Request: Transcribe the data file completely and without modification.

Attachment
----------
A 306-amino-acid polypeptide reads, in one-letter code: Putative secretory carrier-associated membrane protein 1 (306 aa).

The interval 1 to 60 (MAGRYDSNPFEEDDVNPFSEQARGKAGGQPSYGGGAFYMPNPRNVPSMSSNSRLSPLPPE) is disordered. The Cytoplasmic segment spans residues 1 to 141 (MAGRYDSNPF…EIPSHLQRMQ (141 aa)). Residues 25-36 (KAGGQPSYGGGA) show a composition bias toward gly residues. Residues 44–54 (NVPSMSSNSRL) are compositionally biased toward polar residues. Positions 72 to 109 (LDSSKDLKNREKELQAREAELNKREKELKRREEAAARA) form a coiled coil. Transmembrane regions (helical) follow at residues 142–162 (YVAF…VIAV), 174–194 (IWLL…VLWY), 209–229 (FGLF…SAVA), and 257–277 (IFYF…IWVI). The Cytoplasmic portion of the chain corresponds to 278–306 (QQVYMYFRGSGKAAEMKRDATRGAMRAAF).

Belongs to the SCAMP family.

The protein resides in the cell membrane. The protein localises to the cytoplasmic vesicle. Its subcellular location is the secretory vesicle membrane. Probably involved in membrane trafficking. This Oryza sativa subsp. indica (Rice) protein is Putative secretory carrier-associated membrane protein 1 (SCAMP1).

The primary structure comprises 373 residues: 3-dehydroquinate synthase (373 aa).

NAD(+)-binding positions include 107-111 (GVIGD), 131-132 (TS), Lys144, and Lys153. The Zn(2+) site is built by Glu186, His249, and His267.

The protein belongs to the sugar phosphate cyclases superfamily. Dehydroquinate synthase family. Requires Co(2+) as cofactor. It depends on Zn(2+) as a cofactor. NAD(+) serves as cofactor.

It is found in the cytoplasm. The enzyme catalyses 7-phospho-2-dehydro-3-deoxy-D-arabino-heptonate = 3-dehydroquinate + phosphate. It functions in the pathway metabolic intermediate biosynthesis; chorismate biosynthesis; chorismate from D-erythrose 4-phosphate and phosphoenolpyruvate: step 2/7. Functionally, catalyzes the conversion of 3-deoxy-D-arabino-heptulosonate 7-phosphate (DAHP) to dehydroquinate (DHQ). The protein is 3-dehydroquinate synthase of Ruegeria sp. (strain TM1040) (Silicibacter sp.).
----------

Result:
A 306-amino-acid polypeptide reads, in one-letter code: Putative secretory carrier-associated membrane protein 1 (306 aa).

The interval 1 to 60 (MAGRYDSNPFEEDDVNPFSEQARGKAGGQPSYGGGAFYMPNPRNVPSMSSNSRLSPLPPE) is disordered. The Cytoplasmic segment spans residues 1 to 141 (MAGRYDSNPF…EIPSHLQRMQ (141 aa)). Residues 25-36 (KAGGQPSYGGGA) show a composition bias toward gly residues. Residues 44–54 (NVPSMSSNSRL) are compositionally biased toward polar residues. Positions 72 to 109 (LDSSKDLKNREKELQAREAELNKREKELKRREEAAARA) form a coiled coil. Transmembrane regions (helical) follow at residues 142–162 (YVAF…VIAV), 174–194 (IWLL…VLWY), 209–229 (FGLF…SAVA), and 257–277 (IFYF…IWVI). The Cytoplasmic portion of the chain corresponds to 278–306 (QQVYMYFRGSGKAAEMKRDATRGAMRAAF).

Belongs to the SCAMP family.

The protein resides in the cell membrane. The protein localises to the cytoplasmic vesicle. Its subcellular location is the secretory vesicle membrane. Probably involved in membrane trafficking. This Oryza sativa subsp. indica (Rice) protein is Putative secretory carrier-associated membrane protein 1 (SCAMP1).

The primary structure comprises 373 residues: 3-dehydroquinate synthase (373 aa).

NAD(+)-binding positions include 107-111 (GVIGD), 131-132 (TS), Lys144, and Lys153. The Zn(2+) site is built by Glu186, His249, and His267.

The protein belongs to the sugar phosphate cyclases superfamily. Dehydroquinate synthase family. Requires Co(2+) as cofactor. It depends on Zn(2+) as a cofactor. NAD(+) serves as cofactor.

It is found in the cytoplasm. The enzyme catalyses 7-phospho-2-dehydro-3-deoxy-D-arabino-heptonate = 3-dehydroquinate + phosphate. It functions in the pathway metabolic intermediate biosynthesis; chorismate biosynthesis; chorismate from D-erythrose 4-phosphate and phosphoenolpyruvate: step 2/7. Functionally, catalyzes the conversion of 3-deoxy-D-arabino-heptulosonate 7-phosphate (DAHP) to dehydroquinate (DHQ). The protein is 3-dehydroquinate synthase of Ruegeria sp. (strain TM1040) (Silicibacter sp.).